> 
> 1) A representative of the CA must confirm that all the data in this bug is
> correct, and that the correct certificate(s) have been attached. They must also
> specify what OS they would like to use to perform the verification below.
> 
> 2) A Mozilla representative creates a test build of NSS with the new
> certificate(s), and attaches nssckbi.dll to this bug. A representative of the
> CA must download this, drop it into a copy of Firefox and/or Thunderbird on the
> OS in question and confirm (by adding a comment here) that the certificate(s)
> have been correctly imported and that websites work correctly.
> 
> 3) The Mozilla representative checks the certificate(s) into the NSS store, and
> marks the bug RESOLVED FIXED.
> 
> 4) At some time after that, various Mozilla products will move to using a
> version of NSS which contains the certificate(s). This process is mostly under
> the control of the release drivers for those products.
> 

(In reply to comment #8)
> At this point, I have some questions regarding the subordinate (intermediate)
> roots. Does the system automatically recognizes the subordiante roots of the CA
> roots? 

When given a valid chain, NSS will verify across subordinate/intermediate certs.


> When a Firefox browser connects to an SSL site, does there exist an
> implicit mechanism that checks the Authority Info Access extension of the SSL
> certificate, get the issuer subroot from the site of CA using this link, and
> verify the subroot with a registered root certificate? 

Not as of today. We might add that later.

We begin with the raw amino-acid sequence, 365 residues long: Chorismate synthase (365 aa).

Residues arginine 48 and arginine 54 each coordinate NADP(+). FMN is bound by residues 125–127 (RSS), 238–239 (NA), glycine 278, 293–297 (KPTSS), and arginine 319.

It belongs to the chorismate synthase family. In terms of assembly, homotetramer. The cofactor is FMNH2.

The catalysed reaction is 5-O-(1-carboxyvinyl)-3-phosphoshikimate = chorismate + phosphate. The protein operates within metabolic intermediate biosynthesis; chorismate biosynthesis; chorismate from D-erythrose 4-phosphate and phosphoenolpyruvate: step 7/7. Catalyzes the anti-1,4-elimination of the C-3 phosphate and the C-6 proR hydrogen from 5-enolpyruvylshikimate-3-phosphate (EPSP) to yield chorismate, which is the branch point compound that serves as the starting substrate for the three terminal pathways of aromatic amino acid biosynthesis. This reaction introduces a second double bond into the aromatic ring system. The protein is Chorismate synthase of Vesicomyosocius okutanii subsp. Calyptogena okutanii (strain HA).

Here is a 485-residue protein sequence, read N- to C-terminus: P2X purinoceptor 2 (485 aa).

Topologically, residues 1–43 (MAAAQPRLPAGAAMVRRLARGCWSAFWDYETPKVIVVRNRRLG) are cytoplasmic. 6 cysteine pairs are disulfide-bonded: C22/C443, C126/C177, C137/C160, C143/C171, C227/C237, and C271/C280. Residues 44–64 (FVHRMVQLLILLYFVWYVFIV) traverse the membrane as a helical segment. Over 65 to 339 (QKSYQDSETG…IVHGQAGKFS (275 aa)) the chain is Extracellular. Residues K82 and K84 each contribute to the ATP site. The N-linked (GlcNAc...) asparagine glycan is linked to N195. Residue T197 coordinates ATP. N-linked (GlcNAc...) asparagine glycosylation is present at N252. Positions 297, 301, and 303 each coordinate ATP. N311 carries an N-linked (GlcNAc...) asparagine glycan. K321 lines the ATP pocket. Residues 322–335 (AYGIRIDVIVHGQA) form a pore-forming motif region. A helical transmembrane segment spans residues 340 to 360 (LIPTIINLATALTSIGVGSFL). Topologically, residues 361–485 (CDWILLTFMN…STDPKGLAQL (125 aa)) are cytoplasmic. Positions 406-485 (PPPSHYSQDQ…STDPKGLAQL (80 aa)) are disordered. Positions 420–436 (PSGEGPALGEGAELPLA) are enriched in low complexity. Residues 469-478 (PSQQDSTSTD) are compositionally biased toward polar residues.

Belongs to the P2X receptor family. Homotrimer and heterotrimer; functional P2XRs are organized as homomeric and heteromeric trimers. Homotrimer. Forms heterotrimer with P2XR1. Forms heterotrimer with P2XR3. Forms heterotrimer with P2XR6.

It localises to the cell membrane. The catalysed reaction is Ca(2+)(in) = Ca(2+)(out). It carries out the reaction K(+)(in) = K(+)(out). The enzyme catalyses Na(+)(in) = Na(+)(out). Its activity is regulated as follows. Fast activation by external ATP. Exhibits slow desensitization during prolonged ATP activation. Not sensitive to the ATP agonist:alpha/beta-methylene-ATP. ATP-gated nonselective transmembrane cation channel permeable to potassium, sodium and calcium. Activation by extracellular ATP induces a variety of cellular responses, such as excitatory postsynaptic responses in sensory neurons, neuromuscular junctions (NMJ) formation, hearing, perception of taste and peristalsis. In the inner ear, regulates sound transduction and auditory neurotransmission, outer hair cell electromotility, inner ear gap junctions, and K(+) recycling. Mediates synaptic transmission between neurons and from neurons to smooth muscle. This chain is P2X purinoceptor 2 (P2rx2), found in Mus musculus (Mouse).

But right now, we require that SSL servers are configured to supply all intermediate certs together with the end entity cert.


> Elsewhere, what kind of a mechanism works for verifying
> certificates issued by subordinate roots? 

Not sure I understand this question.


> Should the subordinate roots also be
> included in the dll as well?

No, subordinate/intermediate certs are supposed to be provided by SSL servers. That is, when a server admin configures the new end entity cert, they must include the intermediate certs, too.


> I have asked those questions since our Firefox with your new dll did not
> recognize the site "https://www.turktrust.com.tr" as an example. Our SSL
> certificate is issued by our subordinate certificate "TÜRKTRUST Elektronik
> Sunucu Sertifikasi Hizmetleri" which was issued by one of our
> Mozilla-registered roots. Hence we have failed while testing SSL certs?
> We would be glad if you enlight those doubtful cases related to subroots.

The problem here is not related to subroots.
When I visit your site, I can see the server does provide the full chain and it chains up to your root.

The problem is:

Your "Root 1" is not marked trusted for web sites!!!

Please look at the first section in this bug, for "Root 1" it says:
   Trust flags: Email, Object signing

There is no "Web Sites" trust requested.
Frank, Mert, is the information listed in this bug incorrect, and do you want to have your "Root 1" to be trusted for "Web Sites" (SSl Servers) ?
Frank, and representatives of the CA:

I would like to propose one more detail for the verification steps.
Please ensure that correct "trust flags" are assigned to each new root certificate.